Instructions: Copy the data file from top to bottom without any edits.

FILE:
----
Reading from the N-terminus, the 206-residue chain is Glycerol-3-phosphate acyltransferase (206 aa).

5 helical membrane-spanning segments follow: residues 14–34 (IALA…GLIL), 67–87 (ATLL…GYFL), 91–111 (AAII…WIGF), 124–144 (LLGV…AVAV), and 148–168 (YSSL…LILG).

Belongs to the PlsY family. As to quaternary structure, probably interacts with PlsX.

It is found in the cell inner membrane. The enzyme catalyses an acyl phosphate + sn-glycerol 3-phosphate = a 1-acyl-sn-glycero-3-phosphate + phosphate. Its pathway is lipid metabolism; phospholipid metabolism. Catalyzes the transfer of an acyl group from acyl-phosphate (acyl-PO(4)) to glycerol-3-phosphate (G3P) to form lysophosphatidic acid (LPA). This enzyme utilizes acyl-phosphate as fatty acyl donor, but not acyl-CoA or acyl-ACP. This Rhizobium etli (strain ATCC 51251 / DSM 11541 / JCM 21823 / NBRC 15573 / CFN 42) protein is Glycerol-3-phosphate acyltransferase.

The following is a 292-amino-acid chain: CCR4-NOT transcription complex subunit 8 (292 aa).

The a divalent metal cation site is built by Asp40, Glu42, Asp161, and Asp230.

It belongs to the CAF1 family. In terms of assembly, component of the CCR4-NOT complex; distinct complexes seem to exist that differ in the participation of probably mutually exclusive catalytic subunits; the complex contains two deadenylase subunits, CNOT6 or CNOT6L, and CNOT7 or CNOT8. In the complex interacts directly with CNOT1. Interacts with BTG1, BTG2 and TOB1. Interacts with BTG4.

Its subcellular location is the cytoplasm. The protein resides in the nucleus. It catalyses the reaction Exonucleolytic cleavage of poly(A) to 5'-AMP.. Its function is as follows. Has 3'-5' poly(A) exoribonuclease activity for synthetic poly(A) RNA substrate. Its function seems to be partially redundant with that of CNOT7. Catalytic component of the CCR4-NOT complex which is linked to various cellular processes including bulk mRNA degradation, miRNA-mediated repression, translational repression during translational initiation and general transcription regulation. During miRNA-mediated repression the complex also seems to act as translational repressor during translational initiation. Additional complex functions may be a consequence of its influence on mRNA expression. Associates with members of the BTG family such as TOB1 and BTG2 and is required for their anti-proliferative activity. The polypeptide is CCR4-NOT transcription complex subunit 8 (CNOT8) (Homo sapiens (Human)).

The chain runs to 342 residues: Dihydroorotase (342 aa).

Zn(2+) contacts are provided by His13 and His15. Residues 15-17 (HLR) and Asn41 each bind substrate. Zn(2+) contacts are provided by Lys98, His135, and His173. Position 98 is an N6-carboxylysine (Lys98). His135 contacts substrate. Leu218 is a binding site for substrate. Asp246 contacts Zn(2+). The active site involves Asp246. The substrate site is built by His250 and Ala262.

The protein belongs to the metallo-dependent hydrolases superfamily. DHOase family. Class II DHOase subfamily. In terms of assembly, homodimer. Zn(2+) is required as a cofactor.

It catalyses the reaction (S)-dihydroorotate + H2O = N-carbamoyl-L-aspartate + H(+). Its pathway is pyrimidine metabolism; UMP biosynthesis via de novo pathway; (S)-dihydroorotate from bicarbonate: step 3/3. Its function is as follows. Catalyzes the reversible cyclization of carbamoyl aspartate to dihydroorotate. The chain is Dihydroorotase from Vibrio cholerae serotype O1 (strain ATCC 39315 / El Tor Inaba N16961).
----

Reading from the N-terminus, the 206-residue chain is Glycerol-3-phosphate acyltransferase (206 aa).

5 helical membrane-spanning segments follow: residues 14–34 (IALA…GLIL), 67–87 (ATLL…GYFL), 91–111 (AAII…WIGF), 124–144 (LLGV…AVAV), and 148–168 (YSSL…LILG).

Belongs to the PlsY family. As to quaternary structure, probably interacts with PlsX.

It is found in the cell inner membrane. The enzyme catalyses an acyl phosphate + sn-glycerol 3-phosphate = a 1-acyl-sn-glycero-3-phosphate + phosphate. Its pathway is lipid metabolism; phospholipid metabolism. Catalyzes the transfer of an acyl group from acyl-phosphate (acyl-PO(4)) to glycerol-3-phosphate (G3P) to form lysophosphatidic acid (LPA). This enzyme utilizes acyl-phosphate as fatty acyl donor, but not acyl-CoA or acyl-ACP. This Rhizobium etli (strain ATCC 51251 / DSM 11541 / JCM 21823 / NBRC 15573 / CFN 42) protein is Glycerol-3-phosphate acyltransferase.

The following is a 292-amino-acid chain: CCR4-NOT transcription complex subunit 8 (292 aa).

The a divalent metal cation site is built by Asp40, Glu42, Asp161, and Asp230.

It belongs to the CAF1 family. In terms of assembly, component of the CCR4-NOT complex; distinct complexes seem to exist that differ in the participation of probably mutually exclusive catalytic subunits; the complex contains two deadenylase subunits, CNOT6 or CNOT6L, and CNOT7 or CNOT8. In the complex interacts directly with CNOT1. Interacts with BTG1, BTG2 and TOB1. Interacts with BTG4.

Its subcellular location is the cytoplasm. The protein resides in the nucleus. It catalyses the reaction Exonucleolytic cleavage of poly(A) to 5'-AMP.. Its function is as follows. Has 3'-5' poly(A) exoribonuclease activity for synthetic poly(A) RNA substrate. Its function seems to be partially redundant with that of CNOT7. Catalytic component of the CCR4-NOT complex which is linked to various cellular processes including bulk mRNA degradation, miRNA-mediated repression, translational repression during translational initiation and general transcription regulation. During miRNA-mediated repression the complex also seems to act as translational repressor during translational initiation. Additional complex functions may be a consequence of its influence on mRNA expression. Associates with members of the BTG family such as TOB1 and BTG2 and is required for their anti-proliferative activity. The polypeptide is CCR4-NOT transcription complex subunit 8 (CNOT8) (Homo sapiens (Human)).

The chain runs to 342 residues: Dihydroorotase (342 aa).

Zn(2+) contacts are provided by His13 and His15. Residues 15-17 (HLR) and Asn41 each bind substrate. Zn(2+) contacts are provided by Lys98, His135, and His173. Position 98 is an N6-carboxylysine (Lys98). His135 contacts substrate. Leu218 is a binding site for substrate. Asp246 contacts Zn(2+). The active site involves Asp246. The substrate site is built by His250 and Ala262.

The protein belongs to the metallo-dependent hydrolases superfamily. DHOase family. Class II DHOase subfamily. In terms of assembly, homodimer. Zn(2+) is required as a cofactor.

It catalyses the reaction (S)-dihydroorotate + H2O = N-carbamoyl-L-aspartate + H(+). Its pathway is pyrimidine metabolism; UMP biosynthesis via de novo pathway; (S)-dihydroorotate from bicarbonate: step 3/3. Its function is as follows. Catalyzes the reversible cyclization of carbamoyl aspartate to dihydroorotate. The chain is Dihydroorotase from Vibrio cholerae serotype O1 (strain ATCC 39315 / El Tor Inaba N16961).